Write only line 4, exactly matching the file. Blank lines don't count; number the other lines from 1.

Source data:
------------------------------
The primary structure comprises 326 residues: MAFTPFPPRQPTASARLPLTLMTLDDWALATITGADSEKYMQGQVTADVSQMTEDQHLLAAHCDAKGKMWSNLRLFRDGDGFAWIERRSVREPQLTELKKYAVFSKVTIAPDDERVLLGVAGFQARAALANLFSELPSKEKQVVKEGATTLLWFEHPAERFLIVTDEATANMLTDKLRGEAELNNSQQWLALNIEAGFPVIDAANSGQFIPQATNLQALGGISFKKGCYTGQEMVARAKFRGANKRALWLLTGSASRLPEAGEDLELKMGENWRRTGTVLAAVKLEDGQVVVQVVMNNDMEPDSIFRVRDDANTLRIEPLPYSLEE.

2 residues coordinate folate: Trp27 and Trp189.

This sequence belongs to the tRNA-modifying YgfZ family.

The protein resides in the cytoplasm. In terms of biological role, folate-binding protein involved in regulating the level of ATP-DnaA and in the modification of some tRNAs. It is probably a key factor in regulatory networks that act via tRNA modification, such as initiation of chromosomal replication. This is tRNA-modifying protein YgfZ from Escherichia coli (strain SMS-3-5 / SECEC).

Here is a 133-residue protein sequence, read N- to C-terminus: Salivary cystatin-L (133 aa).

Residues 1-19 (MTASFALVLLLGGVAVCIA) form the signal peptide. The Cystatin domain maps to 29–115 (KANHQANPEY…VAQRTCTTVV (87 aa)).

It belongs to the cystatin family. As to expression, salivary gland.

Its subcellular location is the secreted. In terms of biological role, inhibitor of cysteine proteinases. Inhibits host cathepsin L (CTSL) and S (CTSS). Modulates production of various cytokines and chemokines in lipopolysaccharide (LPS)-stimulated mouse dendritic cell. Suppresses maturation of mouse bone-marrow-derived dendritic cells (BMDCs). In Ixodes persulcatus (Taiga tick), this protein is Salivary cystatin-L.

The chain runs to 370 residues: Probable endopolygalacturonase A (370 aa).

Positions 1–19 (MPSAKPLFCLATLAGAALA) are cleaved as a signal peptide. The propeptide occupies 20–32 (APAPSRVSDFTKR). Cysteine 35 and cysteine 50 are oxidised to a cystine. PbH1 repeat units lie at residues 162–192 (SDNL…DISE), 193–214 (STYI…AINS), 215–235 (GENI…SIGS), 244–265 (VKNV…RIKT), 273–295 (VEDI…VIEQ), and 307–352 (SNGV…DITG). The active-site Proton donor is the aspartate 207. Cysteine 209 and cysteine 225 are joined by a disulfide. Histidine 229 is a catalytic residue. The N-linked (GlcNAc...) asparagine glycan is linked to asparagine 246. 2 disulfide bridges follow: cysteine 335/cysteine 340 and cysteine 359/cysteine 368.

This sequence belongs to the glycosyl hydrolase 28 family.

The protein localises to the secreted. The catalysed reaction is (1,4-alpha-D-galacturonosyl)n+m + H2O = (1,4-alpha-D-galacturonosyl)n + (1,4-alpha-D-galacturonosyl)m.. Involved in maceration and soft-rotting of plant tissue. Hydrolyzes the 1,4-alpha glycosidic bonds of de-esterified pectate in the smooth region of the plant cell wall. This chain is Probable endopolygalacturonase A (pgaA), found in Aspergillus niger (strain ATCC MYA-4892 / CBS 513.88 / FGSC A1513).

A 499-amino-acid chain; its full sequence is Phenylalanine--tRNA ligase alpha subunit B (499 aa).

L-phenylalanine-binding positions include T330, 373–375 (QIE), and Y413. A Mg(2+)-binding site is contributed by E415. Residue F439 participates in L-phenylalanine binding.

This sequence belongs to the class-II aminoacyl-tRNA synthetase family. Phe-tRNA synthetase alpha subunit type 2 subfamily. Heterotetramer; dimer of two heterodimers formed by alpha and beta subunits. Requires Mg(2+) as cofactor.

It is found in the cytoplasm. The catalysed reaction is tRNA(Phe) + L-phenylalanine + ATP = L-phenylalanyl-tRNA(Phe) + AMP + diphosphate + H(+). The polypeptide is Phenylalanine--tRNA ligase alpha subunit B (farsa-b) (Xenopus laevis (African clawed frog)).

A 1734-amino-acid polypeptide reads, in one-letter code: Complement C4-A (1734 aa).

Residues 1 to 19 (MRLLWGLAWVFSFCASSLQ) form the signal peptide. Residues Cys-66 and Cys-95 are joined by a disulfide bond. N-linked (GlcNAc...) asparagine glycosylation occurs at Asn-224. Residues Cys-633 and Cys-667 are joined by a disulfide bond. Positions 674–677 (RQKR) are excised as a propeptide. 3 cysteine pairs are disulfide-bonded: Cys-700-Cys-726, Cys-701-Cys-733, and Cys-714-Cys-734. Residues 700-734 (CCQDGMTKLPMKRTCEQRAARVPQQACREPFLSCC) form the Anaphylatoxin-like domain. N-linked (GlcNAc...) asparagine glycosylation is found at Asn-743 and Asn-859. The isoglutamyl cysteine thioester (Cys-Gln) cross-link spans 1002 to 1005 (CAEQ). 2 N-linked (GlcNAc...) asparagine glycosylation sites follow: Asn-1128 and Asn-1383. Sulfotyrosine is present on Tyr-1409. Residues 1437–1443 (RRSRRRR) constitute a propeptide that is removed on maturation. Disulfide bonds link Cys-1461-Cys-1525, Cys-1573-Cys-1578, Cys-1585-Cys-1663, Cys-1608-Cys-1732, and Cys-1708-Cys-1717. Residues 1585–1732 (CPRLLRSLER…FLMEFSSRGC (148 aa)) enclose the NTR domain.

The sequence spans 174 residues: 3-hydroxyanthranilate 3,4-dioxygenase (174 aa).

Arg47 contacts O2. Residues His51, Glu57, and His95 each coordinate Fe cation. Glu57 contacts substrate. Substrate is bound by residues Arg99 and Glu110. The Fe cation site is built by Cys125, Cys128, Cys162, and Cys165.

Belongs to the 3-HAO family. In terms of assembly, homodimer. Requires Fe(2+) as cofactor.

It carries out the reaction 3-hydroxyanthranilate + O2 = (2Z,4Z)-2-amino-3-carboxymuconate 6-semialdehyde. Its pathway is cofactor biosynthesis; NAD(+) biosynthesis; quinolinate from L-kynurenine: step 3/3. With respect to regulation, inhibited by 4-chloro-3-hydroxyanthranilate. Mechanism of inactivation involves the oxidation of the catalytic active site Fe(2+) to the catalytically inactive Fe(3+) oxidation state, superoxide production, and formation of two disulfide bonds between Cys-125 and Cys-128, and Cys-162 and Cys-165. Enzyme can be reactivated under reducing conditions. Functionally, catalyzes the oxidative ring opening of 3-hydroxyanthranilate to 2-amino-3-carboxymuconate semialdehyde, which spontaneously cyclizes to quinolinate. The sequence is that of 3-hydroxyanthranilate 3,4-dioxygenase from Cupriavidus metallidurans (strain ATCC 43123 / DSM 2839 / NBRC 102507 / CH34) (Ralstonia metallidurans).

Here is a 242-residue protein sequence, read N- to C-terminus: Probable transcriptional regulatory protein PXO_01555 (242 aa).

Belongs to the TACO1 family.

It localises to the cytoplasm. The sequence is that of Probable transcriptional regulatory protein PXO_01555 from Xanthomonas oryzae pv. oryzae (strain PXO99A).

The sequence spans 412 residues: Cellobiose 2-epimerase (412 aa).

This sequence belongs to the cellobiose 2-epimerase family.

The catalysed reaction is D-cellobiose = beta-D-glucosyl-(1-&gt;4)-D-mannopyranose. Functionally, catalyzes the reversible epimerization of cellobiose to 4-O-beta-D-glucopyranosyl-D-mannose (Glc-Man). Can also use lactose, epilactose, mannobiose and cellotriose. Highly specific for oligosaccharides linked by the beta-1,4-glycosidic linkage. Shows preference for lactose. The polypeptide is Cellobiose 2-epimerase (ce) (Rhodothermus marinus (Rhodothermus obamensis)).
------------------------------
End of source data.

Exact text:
The protein resides in the cytoplasm. In terms of biological role, folate-binding protein involved in regulating the level of ATP-DnaA and in the modification of some tRNAs. It is probably a key factor in regulatory networks that act via tRNA modification, such as initiation of chromosomal replication. This is tRNA-modifying protein YgfZ from Escherichia coli (strain SMS-3-5 / SECEC).